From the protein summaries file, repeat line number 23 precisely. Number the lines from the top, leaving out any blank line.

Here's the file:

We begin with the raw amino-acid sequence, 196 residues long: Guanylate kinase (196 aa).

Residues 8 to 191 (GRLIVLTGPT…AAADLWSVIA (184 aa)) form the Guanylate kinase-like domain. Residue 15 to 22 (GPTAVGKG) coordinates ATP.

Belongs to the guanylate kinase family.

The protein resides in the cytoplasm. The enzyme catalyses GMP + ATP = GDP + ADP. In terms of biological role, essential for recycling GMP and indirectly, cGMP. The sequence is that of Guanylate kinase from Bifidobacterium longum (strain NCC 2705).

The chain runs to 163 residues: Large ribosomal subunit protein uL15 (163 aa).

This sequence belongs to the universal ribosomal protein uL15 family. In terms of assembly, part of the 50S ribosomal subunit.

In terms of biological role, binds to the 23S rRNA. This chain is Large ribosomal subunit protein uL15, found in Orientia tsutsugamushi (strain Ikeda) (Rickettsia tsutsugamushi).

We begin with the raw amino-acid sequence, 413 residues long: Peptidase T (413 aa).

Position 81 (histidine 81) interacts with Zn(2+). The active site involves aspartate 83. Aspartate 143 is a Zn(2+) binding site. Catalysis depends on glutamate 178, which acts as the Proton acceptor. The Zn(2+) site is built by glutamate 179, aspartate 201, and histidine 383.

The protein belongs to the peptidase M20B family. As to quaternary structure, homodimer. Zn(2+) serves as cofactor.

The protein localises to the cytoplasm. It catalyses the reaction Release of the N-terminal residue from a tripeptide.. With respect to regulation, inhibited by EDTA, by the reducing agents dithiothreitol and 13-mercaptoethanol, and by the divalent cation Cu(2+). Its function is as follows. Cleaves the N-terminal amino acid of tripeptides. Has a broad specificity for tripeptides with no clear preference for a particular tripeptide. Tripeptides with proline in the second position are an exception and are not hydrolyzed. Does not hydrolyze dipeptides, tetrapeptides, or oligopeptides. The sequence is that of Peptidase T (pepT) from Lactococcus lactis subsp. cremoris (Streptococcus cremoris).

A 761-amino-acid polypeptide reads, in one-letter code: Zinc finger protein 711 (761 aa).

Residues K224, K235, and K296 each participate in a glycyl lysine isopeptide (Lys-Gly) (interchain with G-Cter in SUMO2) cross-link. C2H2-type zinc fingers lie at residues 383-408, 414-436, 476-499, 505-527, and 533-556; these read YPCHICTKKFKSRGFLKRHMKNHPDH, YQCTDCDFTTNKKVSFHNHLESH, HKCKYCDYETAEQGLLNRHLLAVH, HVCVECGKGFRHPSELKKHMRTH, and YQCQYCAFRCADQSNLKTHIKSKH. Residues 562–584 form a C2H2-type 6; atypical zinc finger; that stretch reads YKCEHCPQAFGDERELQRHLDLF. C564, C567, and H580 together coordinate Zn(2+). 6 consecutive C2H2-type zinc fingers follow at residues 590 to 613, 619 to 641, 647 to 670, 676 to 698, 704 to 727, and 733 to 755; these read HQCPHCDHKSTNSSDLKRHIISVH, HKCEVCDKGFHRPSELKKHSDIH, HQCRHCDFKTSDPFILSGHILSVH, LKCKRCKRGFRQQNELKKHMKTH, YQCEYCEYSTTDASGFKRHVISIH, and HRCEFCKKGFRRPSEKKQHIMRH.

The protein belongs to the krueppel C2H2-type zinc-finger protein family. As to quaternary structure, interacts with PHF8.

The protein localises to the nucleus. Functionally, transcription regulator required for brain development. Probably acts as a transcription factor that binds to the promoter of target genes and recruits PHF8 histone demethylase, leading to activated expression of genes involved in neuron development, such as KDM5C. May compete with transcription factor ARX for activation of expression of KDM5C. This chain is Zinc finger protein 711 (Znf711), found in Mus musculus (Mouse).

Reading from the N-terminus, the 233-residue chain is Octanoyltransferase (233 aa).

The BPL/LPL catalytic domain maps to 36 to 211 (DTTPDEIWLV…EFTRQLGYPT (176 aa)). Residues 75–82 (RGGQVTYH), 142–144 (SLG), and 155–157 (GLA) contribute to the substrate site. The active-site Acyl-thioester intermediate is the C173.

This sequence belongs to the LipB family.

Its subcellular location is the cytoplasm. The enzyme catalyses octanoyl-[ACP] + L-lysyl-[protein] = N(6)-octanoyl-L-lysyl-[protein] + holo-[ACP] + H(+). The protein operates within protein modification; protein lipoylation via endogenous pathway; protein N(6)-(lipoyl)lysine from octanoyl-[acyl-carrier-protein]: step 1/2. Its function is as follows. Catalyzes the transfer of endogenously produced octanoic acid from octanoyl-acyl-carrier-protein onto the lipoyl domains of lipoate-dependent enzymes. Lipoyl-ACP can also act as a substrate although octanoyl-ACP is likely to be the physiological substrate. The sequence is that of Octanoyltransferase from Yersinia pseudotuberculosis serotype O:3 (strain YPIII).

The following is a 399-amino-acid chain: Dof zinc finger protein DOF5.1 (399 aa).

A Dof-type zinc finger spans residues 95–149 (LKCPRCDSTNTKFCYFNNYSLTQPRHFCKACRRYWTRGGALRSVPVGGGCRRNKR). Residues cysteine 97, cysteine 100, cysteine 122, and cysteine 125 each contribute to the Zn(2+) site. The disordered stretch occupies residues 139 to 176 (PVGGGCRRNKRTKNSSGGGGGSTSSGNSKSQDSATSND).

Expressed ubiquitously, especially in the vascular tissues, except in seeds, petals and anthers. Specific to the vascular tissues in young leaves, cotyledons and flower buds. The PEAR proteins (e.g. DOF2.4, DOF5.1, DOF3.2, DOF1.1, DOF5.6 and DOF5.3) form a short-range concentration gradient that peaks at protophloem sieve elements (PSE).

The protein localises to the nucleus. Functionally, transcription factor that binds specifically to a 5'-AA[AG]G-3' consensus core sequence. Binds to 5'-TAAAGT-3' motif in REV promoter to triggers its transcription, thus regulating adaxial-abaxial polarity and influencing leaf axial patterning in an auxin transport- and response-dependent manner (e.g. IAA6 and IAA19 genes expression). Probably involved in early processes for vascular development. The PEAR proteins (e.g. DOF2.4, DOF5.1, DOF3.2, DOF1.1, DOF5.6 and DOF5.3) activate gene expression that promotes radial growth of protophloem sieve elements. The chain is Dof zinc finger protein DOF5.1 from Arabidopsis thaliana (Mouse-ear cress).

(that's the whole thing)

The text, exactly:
The protein localises to the nucleus. Functionally, transcription factor that binds specifically to a 5'-AA[AG]G-3' consensus core sequence. Binds to 5'-TAAAGT-3' motif in REV promoter to triggers its transcription, thus regulating adaxial-abaxial polarity and influencing leaf axial patterning in an auxin transport- and response-dependent manner (e.g. IAA6 and IAA19 genes expression). Probably involved in early processes for vascular development. The PEAR proteins (e.g. DOF2.4, DOF5.1, DOF3.2, DOF1.1, DOF5.6 and DOF5.3) activate gene expression that promotes radial growth of protophloem sieve elements. The chain is Dof zinc finger protein DOF5.1 from Arabidopsis thaliana (Mouse-ear cress).